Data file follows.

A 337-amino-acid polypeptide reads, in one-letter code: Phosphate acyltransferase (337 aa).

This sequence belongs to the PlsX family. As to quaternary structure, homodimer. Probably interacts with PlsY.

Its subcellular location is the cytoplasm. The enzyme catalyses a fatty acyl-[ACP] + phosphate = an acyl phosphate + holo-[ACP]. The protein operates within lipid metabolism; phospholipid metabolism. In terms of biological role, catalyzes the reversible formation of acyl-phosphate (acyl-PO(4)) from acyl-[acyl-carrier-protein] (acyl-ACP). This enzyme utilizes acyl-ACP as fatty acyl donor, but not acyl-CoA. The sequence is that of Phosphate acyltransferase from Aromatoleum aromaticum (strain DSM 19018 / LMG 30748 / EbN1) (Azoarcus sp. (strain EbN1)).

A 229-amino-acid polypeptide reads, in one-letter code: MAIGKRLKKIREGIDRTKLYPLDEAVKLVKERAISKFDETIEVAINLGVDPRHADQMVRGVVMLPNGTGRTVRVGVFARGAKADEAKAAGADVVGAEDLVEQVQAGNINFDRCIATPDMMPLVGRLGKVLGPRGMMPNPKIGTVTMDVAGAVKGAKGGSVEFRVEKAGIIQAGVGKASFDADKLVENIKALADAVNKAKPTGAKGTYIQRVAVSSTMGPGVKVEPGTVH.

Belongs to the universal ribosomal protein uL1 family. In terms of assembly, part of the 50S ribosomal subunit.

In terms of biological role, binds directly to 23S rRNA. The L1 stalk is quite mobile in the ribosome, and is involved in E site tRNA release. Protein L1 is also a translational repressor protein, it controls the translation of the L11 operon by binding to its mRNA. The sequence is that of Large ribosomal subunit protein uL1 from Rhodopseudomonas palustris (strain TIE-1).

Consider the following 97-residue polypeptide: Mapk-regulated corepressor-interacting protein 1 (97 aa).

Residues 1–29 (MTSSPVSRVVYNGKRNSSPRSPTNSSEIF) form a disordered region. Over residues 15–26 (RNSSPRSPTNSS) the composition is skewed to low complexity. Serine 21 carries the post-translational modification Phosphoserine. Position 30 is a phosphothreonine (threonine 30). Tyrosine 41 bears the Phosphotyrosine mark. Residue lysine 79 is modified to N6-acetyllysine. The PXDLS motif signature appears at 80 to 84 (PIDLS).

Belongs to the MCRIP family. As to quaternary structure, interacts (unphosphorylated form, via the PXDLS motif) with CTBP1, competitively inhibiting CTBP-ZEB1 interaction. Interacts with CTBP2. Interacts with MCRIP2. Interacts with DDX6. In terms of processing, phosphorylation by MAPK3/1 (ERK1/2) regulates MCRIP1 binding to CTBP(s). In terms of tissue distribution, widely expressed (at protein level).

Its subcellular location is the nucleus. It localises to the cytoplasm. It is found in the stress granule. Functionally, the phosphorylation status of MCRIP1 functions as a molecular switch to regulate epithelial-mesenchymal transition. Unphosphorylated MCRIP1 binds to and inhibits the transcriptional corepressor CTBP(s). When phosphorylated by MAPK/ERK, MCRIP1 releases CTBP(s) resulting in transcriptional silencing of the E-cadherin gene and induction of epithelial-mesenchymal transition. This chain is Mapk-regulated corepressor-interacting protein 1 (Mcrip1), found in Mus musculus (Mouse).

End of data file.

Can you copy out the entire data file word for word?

A 337-amino-acid polypeptide reads, in one-letter code: Phosphate acyltransferase (337 aa).

This sequence belongs to the PlsX family. As to quaternary structure, homodimer. Probably interacts with PlsY.

Its subcellular location is the cytoplasm. The enzyme catalyses a fatty acyl-[ACP] + phosphate = an acyl phosphate + holo-[ACP]. The protein operates within lipid metabolism; phospholipid metabolism. In terms of biological role, catalyzes the reversible formation of acyl-phosphate (acyl-PO(4)) from acyl-[acyl-carrier-protein] (acyl-ACP). This enzyme utilizes acyl-ACP as fatty acyl donor, but not acyl-CoA. The sequence is that of Phosphate acyltransferase from Aromatoleum aromaticum (strain DSM 19018 / LMG 30748 / EbN1) (Azoarcus sp. (strain EbN1)).

A 229-amino-acid polypeptide reads, in one-letter code: MAIGKRLKKIREGIDRTKLYPLDEAVKLVKERAISKFDETIEVAINLGVDPRHADQMVRGVVMLPNGTGRTVRVGVFARGAKADEAKAAGADVVGAEDLVEQVQAGNINFDRCIATPDMMPLVGRLGKVLGPRGMMPNPKIGTVTMDVAGAVKGAKGGSVEFRVEKAGIIQAGVGKASFDADKLVENIKALADAVNKAKPTGAKGTYIQRVAVSSTMGPGVKVEPGTVH.

Belongs to the universal ribosomal protein uL1 family. In terms of assembly, part of the 50S ribosomal subunit.

In terms of biological role, binds directly to 23S rRNA. The L1 stalk is quite mobile in the ribosome, and is involved in E site tRNA release. Protein L1 is also a translational repressor protein, it controls the translation of the L11 operon by binding to its mRNA. The sequence is that of Large ribosomal subunit protein uL1 from Rhodopseudomonas palustris (strain TIE-1).

Consider the following 97-residue polypeptide: Mapk-regulated corepressor-interacting protein 1 (97 aa).

Residues 1–29 (MTSSPVSRVVYNGKRNSSPRSPTNSSEIF) form a disordered region. Over residues 15–26 (RNSSPRSPTNSS) the composition is skewed to low complexity. Serine 21 carries the post-translational modification Phosphoserine. Position 30 is a phosphothreonine (threonine 30). Tyrosine 41 bears the Phosphotyrosine mark. Residue lysine 79 is modified to N6-acetyllysine. The PXDLS motif signature appears at 80 to 84 (PIDLS).

Belongs to the MCRIP family. As to quaternary structure, interacts (unphosphorylated form, via the PXDLS motif) with CTBP1, competitively inhibiting CTBP-ZEB1 interaction. Interacts with CTBP2. Interacts with MCRIP2. Interacts with DDX6. In terms of processing, phosphorylation by MAPK3/1 (ERK1/2) regulates MCRIP1 binding to CTBP(s). In terms of tissue distribution, widely expressed (at protein level).

Its subcellular location is the nucleus. It localises to the cytoplasm. It is found in the stress granule. Functionally, the phosphorylation status of MCRIP1 functions as a molecular switch to regulate epithelial-mesenchymal transition. Unphosphorylated MCRIP1 binds to and inhibits the transcriptional corepressor CTBP(s). When phosphorylated by MAPK/ERK, MCRIP1 releases CTBP(s) resulting in transcriptional silencing of the E-cadherin gene and induction of epithelial-mesenchymal transition. This chain is Mapk-regulated corepressor-interacting protein 1 (Mcrip1), found in Mus musculus (Mouse).